ZIONVILLE — Coy Baker started blacksmithing in 2008 when he was a teenager, falling in love with one of the oldest crafts in human history.
As he got older, his passion for metalwork never left him, leading him to creating Baker Forge and Tool in Tennessee. In 2020, the business moved from Mountain City, Tenn., where Baker still lives, to a steel smith production shop in Zionville. Since the move, Baker has continued to raise his profile in the maker community with a unique style of Damascus steel.
Damascus steel is known for its complex patterns within the metal, the result of bonding and folding two different types of steel. Baker had been working with different patterns of Damascus steel when a friend proposed an idea.
“He asked me if he could send me copper and include it in the steel,” Baker said. “I told him no, it’s not possible to combine a ferrous and non-ferrous metals like that. He kept bugging me about it, so I told him if he sent me the materials I’d give it a shot.”
Baker said he tried dozens of times to get the metals to work together to no avail, giving up on the idea and moving on to other projects.
“It kept popping up in my head though,” Baker said. “I kept thinking of new ideas of how to get it to work and so I eventually went back to it.”
He took inspiration from mokume-gane, a Japanese technique for making Damascus-like patterns in precious medals that was developed in the Edo Period.
Baker developed his own, proprietary method for fusing ferrous and non-ferrous metals with specialized bonding agents and heat treatments, resulting in Damascus steel with copper running through it as a layer.
“It’s time-intensive, but it’s worth it,” Baker said of the metal he dubbed “Coppermascus.”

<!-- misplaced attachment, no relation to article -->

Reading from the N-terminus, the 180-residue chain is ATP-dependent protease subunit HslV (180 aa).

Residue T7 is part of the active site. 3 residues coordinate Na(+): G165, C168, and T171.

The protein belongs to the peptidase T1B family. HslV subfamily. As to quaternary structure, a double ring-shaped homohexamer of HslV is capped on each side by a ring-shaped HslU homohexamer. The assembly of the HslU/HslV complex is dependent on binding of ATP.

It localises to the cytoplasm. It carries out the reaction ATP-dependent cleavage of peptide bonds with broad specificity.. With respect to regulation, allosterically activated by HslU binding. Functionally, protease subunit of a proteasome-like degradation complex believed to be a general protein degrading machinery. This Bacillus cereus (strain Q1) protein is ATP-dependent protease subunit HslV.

Baker can create roughly 40 billets over a two week period, ready to be shipped out to collectors. The billets are unfinished metal bars, waiting to be ground and cut to shape and size.
“There are people who will buy the billets from a maker like me and then send it to a knife maker,” Baker said. “I’m not a knife maker, so I’m just happy to make the billets. It’s really cool to see the results, where metal I made gets turned into a beautiful knife.”
Aside from blades, Baker’s steel has been used to make tattoo guns, golf putters and a variety of other items.
Due to the specialized nature of the billets and the time they take to make, they can be more expensive than a standard slab of steel — as a 13-inch-long billet of Damascus GoMai with copper can cost $220.
Between the copper patterns and high layer-count Damascus, Baker’s steel is pricier than some, but still in-demand.
“The biggest issue I’ve had is finding help,” Baker said. “Fact is, this stuff takes a lot of time and energy, and it’s not like I can just hire someone off the street because it takes a long time to learn everything and get those skills to the level they need to be.”